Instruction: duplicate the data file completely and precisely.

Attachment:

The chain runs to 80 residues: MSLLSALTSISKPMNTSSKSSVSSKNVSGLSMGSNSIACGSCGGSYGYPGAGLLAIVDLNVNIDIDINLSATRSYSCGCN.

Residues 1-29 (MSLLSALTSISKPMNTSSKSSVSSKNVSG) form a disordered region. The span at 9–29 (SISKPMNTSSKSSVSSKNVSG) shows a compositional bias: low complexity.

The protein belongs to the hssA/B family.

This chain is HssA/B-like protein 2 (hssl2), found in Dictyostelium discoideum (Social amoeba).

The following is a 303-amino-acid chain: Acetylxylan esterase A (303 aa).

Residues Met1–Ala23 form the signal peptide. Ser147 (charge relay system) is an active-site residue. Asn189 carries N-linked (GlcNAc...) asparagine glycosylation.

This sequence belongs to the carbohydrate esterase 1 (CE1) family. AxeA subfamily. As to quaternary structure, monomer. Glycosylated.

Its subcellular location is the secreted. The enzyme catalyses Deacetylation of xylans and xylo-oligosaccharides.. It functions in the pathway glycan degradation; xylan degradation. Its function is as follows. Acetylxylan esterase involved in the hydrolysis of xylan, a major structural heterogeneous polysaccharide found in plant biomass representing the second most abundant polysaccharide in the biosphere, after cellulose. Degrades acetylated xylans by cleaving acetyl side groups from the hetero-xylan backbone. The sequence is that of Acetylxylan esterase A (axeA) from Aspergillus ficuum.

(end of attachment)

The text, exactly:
The chain runs to 80 residues: MSLLSALTSISKPMNTSSKSSVSSKNVSGLSMGSNSIACGSCGGSYGYPGAGLLAIVDLNVNIDIDINLSATRSYSCGCN.

Residues 1-29 (MSLLSALTSISKPMNTSSKSSVSSKNVSG) form a disordered region. The span at 9–29 (SISKPMNTSSKSSVSSKNVSG) shows a compositional bias: low complexity.

The protein belongs to the hssA/B family.

This chain is HssA/B-like protein 2 (hssl2), found in Dictyostelium discoideum (Social amoeba).

The following is a 303-amino-acid chain: Acetylxylan esterase A (303 aa).

Residues Met1–Ala23 form the signal peptide. Ser147 (charge relay system) is an active-site residue. Asn189 carries N-linked (GlcNAc...) asparagine glycosylation.

This sequence belongs to the carbohydrate esterase 1 (CE1) family. AxeA subfamily. As to quaternary structure, monomer. Glycosylated.

Its subcellular location is the secreted. The enzyme catalyses Deacetylation of xylans and xylo-oligosaccharides.. It functions in the pathway glycan degradation; xylan degradation. Its function is as follows. Acetylxylan esterase involved in the hydrolysis of xylan, a major structural heterogeneous polysaccharide found in plant biomass representing the second most abundant polysaccharide in the biosphere, after cellulose. Degrades acetylated xylans by cleaving acetyl side groups from the hetero-xylan backbone. The sequence is that of Acetylxylan esterase A (axeA) from Aspergillus ficuum.